Passage: Nehemiah 1:1~11  

Key verse: 11


The kingdoms of Israel and Judah had been overrun and the people taken into captivity or scattered by the Assyrians (721 B.C.) and the Babylonians (586 B.C.), respectively. The people of Judah had God's promise that they would return to Jerusalem from exile in Babylon after 70 years (2Ch 36:21-22; Jer 25:8-11), and this time had come. The return of the exiles began under Cyrus, king of Persia, who conquered Babylon. The first group were led back by Zerubbabel (536 B.C.). The temple was restored in 516 B.C. under his leadership. The second group of returnees were led by Ezra (457 B.C.). He was a Bible teacher. Nehemiah led the third group back in 444 B.C. The book of Ezra is also about the returned exiles. Nehemiah's name means 'The Lord comforts.' He lived as an exile during the Babylonian captivity and rose to a privileged position in the government as the king's cupbearer. He was broken-hearted when he heard that the broken wall in Jerusalem had never been repaired. So he prayed about it until God showed him what to do. He returned and built the walls, overcoming great opposition (chapters 1-6). The walls had been rubble for nearly 150 years, but he rebuilt them in less than two months. It was possible with God's help and Nehemiah's zeal and leadership. Once people's spirits are crushed, it takes a shepherd to restore their faith, courage and strength to restore. As he rebuilds the wall, famine strikes and brings out underlying social problems. In chapters 7-13, he records how he organized the residents and promoted Bible study and practical reforms according to the teachings of the Bible. Chapter 9 records a beautiful prayer of the nation's repentance and restoration.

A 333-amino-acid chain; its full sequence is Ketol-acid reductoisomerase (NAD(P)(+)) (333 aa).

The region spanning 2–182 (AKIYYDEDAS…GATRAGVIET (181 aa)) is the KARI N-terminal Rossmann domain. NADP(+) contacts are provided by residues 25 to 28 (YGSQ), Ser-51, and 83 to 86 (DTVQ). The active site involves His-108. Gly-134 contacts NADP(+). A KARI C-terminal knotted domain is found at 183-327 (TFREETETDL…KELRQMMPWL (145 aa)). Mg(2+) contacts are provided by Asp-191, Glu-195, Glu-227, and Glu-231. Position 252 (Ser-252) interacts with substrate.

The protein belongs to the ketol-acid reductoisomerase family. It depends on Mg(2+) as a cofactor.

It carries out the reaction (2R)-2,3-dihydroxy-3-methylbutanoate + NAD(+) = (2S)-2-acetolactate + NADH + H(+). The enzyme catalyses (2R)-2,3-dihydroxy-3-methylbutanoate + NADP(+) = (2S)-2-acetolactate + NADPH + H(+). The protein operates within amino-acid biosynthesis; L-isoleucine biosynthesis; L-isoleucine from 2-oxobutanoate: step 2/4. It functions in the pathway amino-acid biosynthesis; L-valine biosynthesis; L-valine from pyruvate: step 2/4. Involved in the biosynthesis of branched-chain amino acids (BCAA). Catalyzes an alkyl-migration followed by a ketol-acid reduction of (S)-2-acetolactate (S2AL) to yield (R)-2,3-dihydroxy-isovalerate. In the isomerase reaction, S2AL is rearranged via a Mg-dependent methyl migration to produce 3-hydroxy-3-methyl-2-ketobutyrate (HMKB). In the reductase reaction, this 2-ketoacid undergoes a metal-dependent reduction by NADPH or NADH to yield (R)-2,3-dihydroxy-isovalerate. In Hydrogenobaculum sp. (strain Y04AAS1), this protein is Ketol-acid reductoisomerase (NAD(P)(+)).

1. I sat down and wept (1-4)

Nehemiah was a Jewish exile living in Susa in Babylon. He had a high position in the court of King Artaxerxes; he was the king's cupbearer. Some of the Jewish exiles had returned to Jerusalem and had rebuilt the temple. One day some men-including Nehemiah's brother-came from Judah bringing news of Jerusalem and the people living there. When Nehemiah heard that the city wall of Jerusalem was broken down, leaving her helpless and disgraced, he sat down and wept. He fasted and prayed.

2. Nehemiah's decision (5-11)

Nehemiah decided to risk his job, and even his life, and speak to the king. But first, he prayed. He confessed the sins of his people, and he included himself. The people were living in exile because they had not lived according to God's word. God had kept his promise to scatter his disobedient people; he was keeping his promise to restore repentant people.

Prayer: Lord, help me to see my nation's problems as my own, pray with a repentant heart, and act by faith.

One Word: Pray to the Lord for his help and success